The EVAN Foundation is grateful for the support of the following partners


The EVAN Foundation is very proud to support the following neuroblastoma research awards totaling $220,000. We thank all of our friends and supporters for making these promising investments possible!

$30,000 to Texas Tech University Health Science Center (Dr. Barry Maurer)

  • This award led to the launch of a promising new Phase 1 clinical trial to treat relapsed and refractory neuroblastoma. EVAN Foundation funds supported the formulation of the anti-neuroblastoma drug Fenretinide into an oral powder that is easier for children to take and better absorbed by body than capsules. The study is open to patients from across the country through a consortium of pediatric cancer treatment hospitals in Texas. Fenretinide LXS Oral Powder is being combined with two chemotherapy agents to treat approximately 42 patients. When the study launched in May of 2014, lead investigator Dr. Barry Maurer said “We are extremely grateful to the EVAN Foundation for helping make this new therapeutic option available to children with relapsed and refractory neuroblastoma. This clinical trial is an important step forward for patients and it is an example of the critical role non-profit organizations like the EVAN Foundation play in advancing neuroblastoma research in the face of shrinking federal government support.”

$20,000 to Children’s Hospital of Philadelphia (Dr. Stephen Grupp)

  • EVAN Foundation funds are being used to support a new treatment option for neuroblastoma that employs groundbreaking immunotherapy technology shown to have dramatic results in childhood and adult leukemia. The same researchers who made global headlines in 2012 for curing a 9-year-old girl of multiple relapsed leukemia by using her own immune cells will open a study at the Children’s Hospital of Philadelphia and the University of Utah utilizing the same approach in high-risk neuroblastoma. The ACT FAST trial is scheduled to open in late 2014 with an initial enrollment target of 15 patients. The Foundation was proud to partner with Solving Kids’ Cancer on this grant. SKC matched our award for a total of $40,000.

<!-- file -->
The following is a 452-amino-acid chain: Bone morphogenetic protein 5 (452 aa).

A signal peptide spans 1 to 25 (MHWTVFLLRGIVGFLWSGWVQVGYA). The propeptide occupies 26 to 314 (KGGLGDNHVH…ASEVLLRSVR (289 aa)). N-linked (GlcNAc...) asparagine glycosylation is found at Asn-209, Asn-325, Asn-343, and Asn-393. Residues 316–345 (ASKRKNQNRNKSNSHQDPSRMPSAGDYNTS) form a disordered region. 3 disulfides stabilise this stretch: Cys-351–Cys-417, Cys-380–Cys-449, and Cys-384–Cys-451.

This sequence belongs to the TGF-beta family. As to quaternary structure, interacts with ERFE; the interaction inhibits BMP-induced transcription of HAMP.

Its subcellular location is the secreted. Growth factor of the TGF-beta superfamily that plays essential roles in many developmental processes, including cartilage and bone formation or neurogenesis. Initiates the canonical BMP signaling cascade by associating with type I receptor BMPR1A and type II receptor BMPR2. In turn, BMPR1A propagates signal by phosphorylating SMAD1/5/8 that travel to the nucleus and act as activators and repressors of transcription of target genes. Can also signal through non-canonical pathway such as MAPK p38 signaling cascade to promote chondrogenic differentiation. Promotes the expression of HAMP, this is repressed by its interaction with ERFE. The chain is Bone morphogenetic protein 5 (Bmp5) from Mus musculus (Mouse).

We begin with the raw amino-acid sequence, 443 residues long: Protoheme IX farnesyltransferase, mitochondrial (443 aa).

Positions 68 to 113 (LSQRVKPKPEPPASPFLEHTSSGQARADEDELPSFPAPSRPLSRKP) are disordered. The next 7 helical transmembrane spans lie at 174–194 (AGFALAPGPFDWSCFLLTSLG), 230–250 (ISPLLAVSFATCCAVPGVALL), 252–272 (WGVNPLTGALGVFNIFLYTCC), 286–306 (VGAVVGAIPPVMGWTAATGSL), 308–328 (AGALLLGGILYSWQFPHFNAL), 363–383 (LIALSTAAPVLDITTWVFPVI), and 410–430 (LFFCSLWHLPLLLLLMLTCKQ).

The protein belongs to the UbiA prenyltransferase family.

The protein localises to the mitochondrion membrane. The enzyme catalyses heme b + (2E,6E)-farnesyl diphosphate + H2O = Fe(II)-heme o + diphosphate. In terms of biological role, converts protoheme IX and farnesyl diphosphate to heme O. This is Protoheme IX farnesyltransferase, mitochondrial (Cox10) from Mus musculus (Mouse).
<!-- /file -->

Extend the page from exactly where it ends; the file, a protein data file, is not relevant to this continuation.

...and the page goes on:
$70,000 to Children's Oncology Group - “Project: EveryChild”

  • Children’s Oncology Group is the world's largest organization devoted exclusively to treating children and adolescents with cancer. Ninety percent of all kids diagnosed with cancer in the US are treated at one of more than 200 COG member hospitals. The COG is launching a 5-year research initiative entitled "Project: EveryChild" which will capture the biology, treatment history and outcome of every pediatric cancer patient in the U.S., including those with neuroblastoma. Tumor tissue and, when possible, parental DNA will be collected and stored in a state-of-the-art biobank at Nationwide Children's Hospital in Columbus, OH. These biospecimens, along with treatment and outcome information, will be available to thousands of researchers working to develop new therapies for neuroblastoma and other deadly childhood cancers. The EVAN Foundation is proud to be a Founding Partner of “Project: EveryChild.”

$35,000 to Texas Children's Hospital / Baylor College of Medicine (Dr. Chrystal Louis)

  • Children with relapsed neuroblastoma have very few curative options. Once the disease has returned, it becomes resistant to traditional treatment options such as chemotherapy and radiation. Investigators are actively looking for new treatment strategies. An innovate phase I trial at Texas Children's Hospital and Houston Methodist Hospital using an immunotherapy approach with modified T cells now offers vulnerable young patients a promising new treatment option. The EVAN Foundation was proud to partner with Solving Kids’ Cancer on this grant. SKC matched our award for a total of $70,000. The study launched in 2013 and is expected to treat 14 patients.

$20,000 to Seattle Children’s Hospital (Dr. Julie Park)

  • This grant is supporting an international research collaboration aimed at standardizing the analysis and reporting of tumor cells in the bone marrow of patients with high-risk neuroblastoma. Bone marrow involvement is a critical factor in determining what treatment a child should receive. The analysis of bone marrow tests however, varies across institutions and countries. Dr. Park is coordinating the work of three researchers; one in the U.S., one in the UK, and one in the Netherlands. They are reviewing bone marrow samples from all three countries and assess best practices for determining the presence of tumor cells and levels of biomarkers that predict poor outcomes. This will aid in the standardization of bone marrow reporting, inform the development of superior methods of marrow disease monitoring, and help children get placed into the proper treatment protocol.

$20,000 to Children’s Hospital of Philadelphia (Dr. Yael Mossé, Director of the Neuroblastoma Therapeutics Program).

  • These funds are supporting Dr. Mosse’s “Molecular Oncology for Pediatric Cancers: Neuroblastoma as a Model” project. Dr. Mossé is a leading neuroblastoma clinician and investigator working to speed the translation of molecular discoveries made in her laboratory into new treatments. Dr. Mosse and her team are specifically focusing on the translational development of four drugs that target different growth pathways in neuroblastoma.

$25,000 to Children’s Hospital of Los Angeles/New Approaches to Neuroblastoma Therapy (Dr. Shahab Asgharzadeh)

  • The New Approaches to Neuroblastoma Therapy consortium is a network of 13 universities and children’s hospitals that conduct research and care for children with high-risk neuroblastoma. Funds granted to Dr. Asgharzadeh are being used to support preclinical work in his Children’s Hospital of Los Angeles laboratory aimed at facilitating a Precision Medicine trial for relapsed neuroblastoma across NANT instructions.